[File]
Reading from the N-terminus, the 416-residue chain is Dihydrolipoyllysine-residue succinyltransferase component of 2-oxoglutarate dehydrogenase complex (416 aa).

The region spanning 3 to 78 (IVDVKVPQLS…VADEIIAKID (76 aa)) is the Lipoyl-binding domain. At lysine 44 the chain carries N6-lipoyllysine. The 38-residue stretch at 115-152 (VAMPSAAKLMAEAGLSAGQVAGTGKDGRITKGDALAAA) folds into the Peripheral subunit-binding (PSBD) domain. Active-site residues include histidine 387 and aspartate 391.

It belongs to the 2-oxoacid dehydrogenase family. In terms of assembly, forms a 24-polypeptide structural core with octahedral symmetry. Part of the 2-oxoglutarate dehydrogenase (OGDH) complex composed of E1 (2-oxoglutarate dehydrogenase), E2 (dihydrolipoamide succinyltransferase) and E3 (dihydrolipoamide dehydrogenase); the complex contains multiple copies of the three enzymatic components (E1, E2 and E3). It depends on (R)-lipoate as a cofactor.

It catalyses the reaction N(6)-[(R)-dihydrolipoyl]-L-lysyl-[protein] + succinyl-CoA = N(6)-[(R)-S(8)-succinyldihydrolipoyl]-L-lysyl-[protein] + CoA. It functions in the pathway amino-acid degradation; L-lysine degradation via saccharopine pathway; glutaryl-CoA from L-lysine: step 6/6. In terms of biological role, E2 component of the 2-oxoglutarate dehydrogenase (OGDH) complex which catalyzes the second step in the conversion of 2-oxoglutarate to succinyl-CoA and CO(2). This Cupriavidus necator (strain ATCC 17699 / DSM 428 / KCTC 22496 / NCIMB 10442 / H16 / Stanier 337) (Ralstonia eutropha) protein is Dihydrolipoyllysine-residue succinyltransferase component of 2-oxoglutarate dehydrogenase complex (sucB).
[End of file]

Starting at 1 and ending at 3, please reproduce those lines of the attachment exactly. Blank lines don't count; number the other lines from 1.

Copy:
Reading from the N-terminus, the 416-residue chain is Dihydrolipoyllysine-residue succinyltransferase component of 2-oxoglutarate dehydrogenase complex (416 aa).

The region spanning 3 to 78 (IVDVKVPQLS…VADEIIAKID (76 aa)) is the Lipoyl-binding domain. At lysine 44 the chain carries N6-lipoyllysine. The 38-residue stretch at 115-152 (VAMPSAAKLMAEAGLSAGQVAGTGKDGRITKGDALAAA) folds into the Peripheral subunit-binding (PSBD) domain. Active-site residues include histidine 387 and aspartate 391.

It belongs to the 2-oxoacid dehydrogenase family. In terms of assembly, forms a 24-polypeptide structural core with octahedral symmetry. Part of the 2-oxoglutarate dehydrogenase (OGDH) complex composed of E1 (2-oxoglutarate dehydrogenase), E2 (dihydrolipoamide succinyltransferase) and E3 (dihydrolipoamide dehydrogenase); the complex contains multiple copies of the three enzymatic components (E1, E2 and E3). It depends on (R)-lipoate as a cofactor.